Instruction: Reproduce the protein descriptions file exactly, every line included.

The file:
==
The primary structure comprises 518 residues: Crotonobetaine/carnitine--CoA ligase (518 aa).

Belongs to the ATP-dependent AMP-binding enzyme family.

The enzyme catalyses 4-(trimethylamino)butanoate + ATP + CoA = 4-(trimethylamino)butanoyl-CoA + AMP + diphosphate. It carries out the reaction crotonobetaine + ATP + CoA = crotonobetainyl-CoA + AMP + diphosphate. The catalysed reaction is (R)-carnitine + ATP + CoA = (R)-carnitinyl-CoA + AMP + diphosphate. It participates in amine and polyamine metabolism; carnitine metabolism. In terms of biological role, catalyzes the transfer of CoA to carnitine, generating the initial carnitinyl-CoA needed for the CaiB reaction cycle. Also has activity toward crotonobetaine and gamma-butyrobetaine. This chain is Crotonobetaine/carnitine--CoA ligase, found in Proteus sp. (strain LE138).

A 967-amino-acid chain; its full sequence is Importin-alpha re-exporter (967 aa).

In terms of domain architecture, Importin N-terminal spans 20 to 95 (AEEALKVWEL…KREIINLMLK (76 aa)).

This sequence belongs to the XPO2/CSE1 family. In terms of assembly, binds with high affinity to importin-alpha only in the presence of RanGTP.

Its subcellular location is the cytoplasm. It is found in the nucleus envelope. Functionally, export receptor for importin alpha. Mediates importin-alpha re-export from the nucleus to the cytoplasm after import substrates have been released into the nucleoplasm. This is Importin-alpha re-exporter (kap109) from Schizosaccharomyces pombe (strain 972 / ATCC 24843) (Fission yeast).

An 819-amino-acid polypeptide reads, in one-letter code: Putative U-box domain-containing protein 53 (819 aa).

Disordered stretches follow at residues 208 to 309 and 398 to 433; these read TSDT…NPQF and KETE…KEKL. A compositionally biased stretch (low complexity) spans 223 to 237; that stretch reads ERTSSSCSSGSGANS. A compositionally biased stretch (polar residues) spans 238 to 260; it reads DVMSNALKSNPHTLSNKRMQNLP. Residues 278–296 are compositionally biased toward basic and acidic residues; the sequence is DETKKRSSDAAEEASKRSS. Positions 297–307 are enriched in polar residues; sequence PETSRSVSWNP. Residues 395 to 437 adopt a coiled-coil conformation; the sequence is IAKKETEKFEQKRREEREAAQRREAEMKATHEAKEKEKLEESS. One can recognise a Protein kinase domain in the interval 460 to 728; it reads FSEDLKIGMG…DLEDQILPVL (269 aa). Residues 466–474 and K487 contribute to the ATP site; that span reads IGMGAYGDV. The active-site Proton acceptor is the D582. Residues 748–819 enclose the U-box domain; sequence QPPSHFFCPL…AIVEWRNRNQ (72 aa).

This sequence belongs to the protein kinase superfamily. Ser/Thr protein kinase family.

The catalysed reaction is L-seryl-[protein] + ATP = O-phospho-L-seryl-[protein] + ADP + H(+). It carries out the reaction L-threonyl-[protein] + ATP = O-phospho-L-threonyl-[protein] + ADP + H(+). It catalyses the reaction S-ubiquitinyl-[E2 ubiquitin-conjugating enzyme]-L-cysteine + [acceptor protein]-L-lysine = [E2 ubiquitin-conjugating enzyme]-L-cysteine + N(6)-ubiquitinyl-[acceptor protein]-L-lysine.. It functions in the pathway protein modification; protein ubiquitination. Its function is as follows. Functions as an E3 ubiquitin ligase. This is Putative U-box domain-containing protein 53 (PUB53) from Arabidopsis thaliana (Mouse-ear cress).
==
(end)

The primary structure comprises 518 residues: Crotonobetaine/carnitine--CoA ligase (518 aa).

Belongs to the ATP-dependent AMP-binding enzyme family.

The enzyme catalyses 4-(trimethylamino)butanoate + ATP + CoA = 4-(trimethylamino)butanoyl-CoA + AMP + diphosphate. It carries out the reaction crotonobetaine + ATP + CoA = crotonobetainyl-CoA + AMP + diphosphate. The catalysed reaction is (R)-carnitine + ATP + CoA = (R)-carnitinyl-CoA + AMP + diphosphate. It participates in amine and polyamine metabolism; carnitine metabolism. In terms of biological role, catalyzes the transfer of CoA to carnitine, generating the initial carnitinyl-CoA needed for the CaiB reaction cycle. Also has activity toward crotonobetaine and gamma-butyrobetaine. This chain is Crotonobetaine/carnitine--CoA ligase, found in Proteus sp. (strain LE138).

A 967-amino-acid chain; its full sequence is Importin-alpha re-exporter (967 aa).

In terms of domain architecture, Importin N-terminal spans 20 to 95 (AEEALKVWEL…KREIINLMLK (76 aa)).

This sequence belongs to the XPO2/CSE1 family. In terms of assembly, binds with high affinity to importin-alpha only in the presence of RanGTP.

Its subcellular location is the cytoplasm. It is found in the nucleus envelope. Functionally, export receptor for importin alpha. Mediates importin-alpha re-export from the nucleus to the cytoplasm after import substrates have been released into the nucleoplasm. This is Importin-alpha re-exporter (kap109) from Schizosaccharomyces pombe (strain 972 / ATCC 24843) (Fission yeast).

An 819-amino-acid polypeptide reads, in one-letter code: Putative U-box domain-containing protein 53 (819 aa).

Disordered stretches follow at residues 208 to 309 and 398 to 433; these read TSDT…NPQF and KETE…KEKL. A compositionally biased stretch (low complexity) spans 223 to 237; that stretch reads ERTSSSCSSGSGANS. A compositionally biased stretch (polar residues) spans 238 to 260; it reads DVMSNALKSNPHTLSNKRMQNLP. Residues 278–296 are compositionally biased toward basic and acidic residues; the sequence is DETKKRSSDAAEEASKRSS. Positions 297–307 are enriched in polar residues; sequence PETSRSVSWNP. Residues 395 to 437 adopt a coiled-coil conformation; the sequence is IAKKETEKFEQKRREEREAAQRREAEMKATHEAKEKEKLEESS. One can recognise a Protein kinase domain in the interval 460 to 728; it reads FSEDLKIGMG…DLEDQILPVL (269 aa). Residues 466–474 and K487 contribute to the ATP site; that span reads IGMGAYGDV. The active-site Proton acceptor is the D582. Residues 748–819 enclose the U-box domain; sequence QPPSHFFCPL…AIVEWRNRNQ (72 aa).

This sequence belongs to the protein kinase superfamily. Ser/Thr protein kinase family.

The catalysed reaction is L-seryl-[protein] + ATP = O-phospho-L-seryl-[protein] + ADP + H(+). It carries out the reaction L-threonyl-[protein] + ATP = O-phospho-L-threonyl-[protein] + ADP + H(+). It catalyses the reaction S-ubiquitinyl-[E2 ubiquitin-conjugating enzyme]-L-cysteine + [acceptor protein]-L-lysine = [E2 ubiquitin-conjugating enzyme]-L-cysteine + N(6)-ubiquitinyl-[acceptor protein]-L-lysine.. It functions in the pathway protein modification; protein ubiquitination. Its function is as follows. Functions as an E3 ubiquitin ligase. This is Putative U-box domain-containing protein 53 (PUB53) from Arabidopsis thaliana (Mouse-ear cress).